With schools shuttered and many states issuing “stay-at-home” orders, an unprecedented number of Americans are working at home (or trying to) with their kids. While “sheltering in place” is clearly what’s best for our physical health during the coronavirus epidemic, being cooped up can take a toll on our mental health—and our closest relationships. Add to that a tenuous or nonexistent income stream, and the stress that comes from reading too many scary headlines, and let’s admit it: It’s hard to focus. How can we stay sane, especially as parents—and maybe get a little work done? Here, a few tips to help you flourish in this new normal.

1. Stick to a Routine

With your regular school and work schedules massively disrupted, life feels chaotic. Mental health experts say that a new routine—and sticking to it—can help you exert a measure of control over your day-to-day existence. This is especially true for kids (even teens!), who need structure. Be sure to wake them up at the same time every day and adhere to the same habits they had during a normal school-week, be it making the bed, getting dressed, or putting their dishes in the dishwasher. Now that schools are closed or have moved online, many parents are including four or more hours a day of focus on schooling, whether online, home, or self-directed. With smaller kids, creativity is key. Aside from activities like coloring, reading, and crafts, you might try orchestrating a daily “family challenge” like “find the best smelling thing in the house,” “find everything in the house that starts with the letter M,” and so on. Who knows? You might find that your kids start liking homeschool better than real school.

2. Set Clear Boundaries

Working from home is challenging on the best of days, but when your kids and spouse are sharing your space it can be near impossible. “The first day we were all at home, I sort of toggled back and forth between work/momming and it was a disaster,” says writer and communications pro Hanna Neuschwander of Portland, Oregon. “I was a wreck with my kids *and* got nothing done.” She and her husband sat down and made a plan. Now, days are split in half: 8 am to noon are her hours to work, and no one is allowed to bother her. After lunch, she and her husband switch—same rules. “It’s not a full day. But knowing I only have four hours actually does help me focus and prioritize,” she says. Another friend, a financial analyst, bought a dimmable LED mood lamp and keeps it on her desk. When it’s red, that means “On a call, do not disturb.” When the light is purple, it means, “No stupid questions like, ‘Where are my ballet shoes? Or what’s for dinner?’” And when it’s green, it means, “I’m free—ask me anything.”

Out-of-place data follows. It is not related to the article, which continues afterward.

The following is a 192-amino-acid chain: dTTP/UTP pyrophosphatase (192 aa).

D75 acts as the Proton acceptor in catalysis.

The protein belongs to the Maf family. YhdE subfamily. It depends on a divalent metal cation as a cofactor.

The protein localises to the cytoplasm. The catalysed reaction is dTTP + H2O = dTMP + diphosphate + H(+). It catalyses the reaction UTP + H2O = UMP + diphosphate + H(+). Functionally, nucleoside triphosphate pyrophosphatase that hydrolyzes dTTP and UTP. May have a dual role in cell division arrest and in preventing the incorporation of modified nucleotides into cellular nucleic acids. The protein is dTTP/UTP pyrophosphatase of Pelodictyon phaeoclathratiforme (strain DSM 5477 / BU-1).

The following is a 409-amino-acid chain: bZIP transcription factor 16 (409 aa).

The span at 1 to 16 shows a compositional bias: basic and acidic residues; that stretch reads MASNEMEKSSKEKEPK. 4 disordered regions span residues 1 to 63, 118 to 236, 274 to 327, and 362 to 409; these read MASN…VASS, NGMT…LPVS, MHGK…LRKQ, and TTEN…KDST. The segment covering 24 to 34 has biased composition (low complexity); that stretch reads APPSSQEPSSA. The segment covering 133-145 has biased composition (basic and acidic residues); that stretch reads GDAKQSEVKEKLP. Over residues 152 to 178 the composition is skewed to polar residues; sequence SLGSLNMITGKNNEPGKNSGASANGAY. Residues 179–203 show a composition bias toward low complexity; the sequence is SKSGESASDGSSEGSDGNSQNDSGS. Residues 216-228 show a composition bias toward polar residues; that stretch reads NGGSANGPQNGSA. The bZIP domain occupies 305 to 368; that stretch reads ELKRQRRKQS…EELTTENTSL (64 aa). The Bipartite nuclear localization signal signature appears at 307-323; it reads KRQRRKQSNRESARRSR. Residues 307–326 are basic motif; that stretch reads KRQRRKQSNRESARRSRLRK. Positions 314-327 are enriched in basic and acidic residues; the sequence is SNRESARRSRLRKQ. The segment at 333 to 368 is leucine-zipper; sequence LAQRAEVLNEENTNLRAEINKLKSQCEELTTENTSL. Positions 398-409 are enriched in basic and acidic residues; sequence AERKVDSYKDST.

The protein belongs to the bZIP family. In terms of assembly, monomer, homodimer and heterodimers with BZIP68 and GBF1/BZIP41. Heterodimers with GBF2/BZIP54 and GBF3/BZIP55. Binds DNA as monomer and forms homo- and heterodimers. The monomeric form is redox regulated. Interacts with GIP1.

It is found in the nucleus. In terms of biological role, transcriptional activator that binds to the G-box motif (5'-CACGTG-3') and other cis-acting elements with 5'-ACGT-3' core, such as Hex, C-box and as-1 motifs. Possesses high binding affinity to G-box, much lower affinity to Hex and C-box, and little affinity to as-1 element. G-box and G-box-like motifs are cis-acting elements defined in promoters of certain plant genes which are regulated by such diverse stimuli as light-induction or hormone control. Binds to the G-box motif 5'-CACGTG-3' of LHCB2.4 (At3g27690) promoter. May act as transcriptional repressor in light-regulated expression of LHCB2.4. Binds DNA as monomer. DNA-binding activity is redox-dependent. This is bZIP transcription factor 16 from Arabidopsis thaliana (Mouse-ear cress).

3. Practice Self Care

One of the silver linings of this pandemic may be that we finally learn to take care of ourselves. Those of us who aren’t on the front lines of this pandemic now have plenty of time to cultivate new habits. In addition to cooking healthy meals from scratch and getting plenty of sleep, exercise is crucially important. Not only does it enhance immunity and mood, but it also improves the quality of your sleep. If you and your kids can, get outside for a run, walk or bike ride. (Many states have now issued stay-at-home orders that forbid going outside unless for essential services; that said, if you keep six feet apart from others you should still be okay.) If you don’t yet have a home yoga practice, now’s the time to start one. On Yoga with Adriene, Adriene Mishler (often accompanied by her dog Benji) hosts hundreds of yoga classes—everything from Yoga for Beginners to hour-long power yoga workouts. (She also has classes that target specific conditions like anxiety and lower back pain.) For kids, Cosmic Kids Yoga has goofy, engaging 3-15 minute videos that blend yoga with storytelling, animation, and nursery rhymes.

4. Escapism: Bring it On! 

Go ahead: Immerse yourself in that fabulous YA novel or binge-watch The Crown on Netflix. Hold a spontaneous dance party in your kitchen. We all desperately need moments of distraction from this pandemic. Artist Mo Willems, Kennedy Center Education Artist-in-Residence at Home, has been hosting a daily “lunch doodle” for kids where he teaches them how to draw characters from his books. If kids have already exhausted their screen time, make exceptions for Storyline Online (where famous actors and actresses read their favorite children’s books) or Pinna, a kid-centered podcast that includes classic books like Make Way for Ducklings and Where the Wild Things Are. While they’re listening intently, you can sneak off to another room and meditate, do yoga or even take a nap.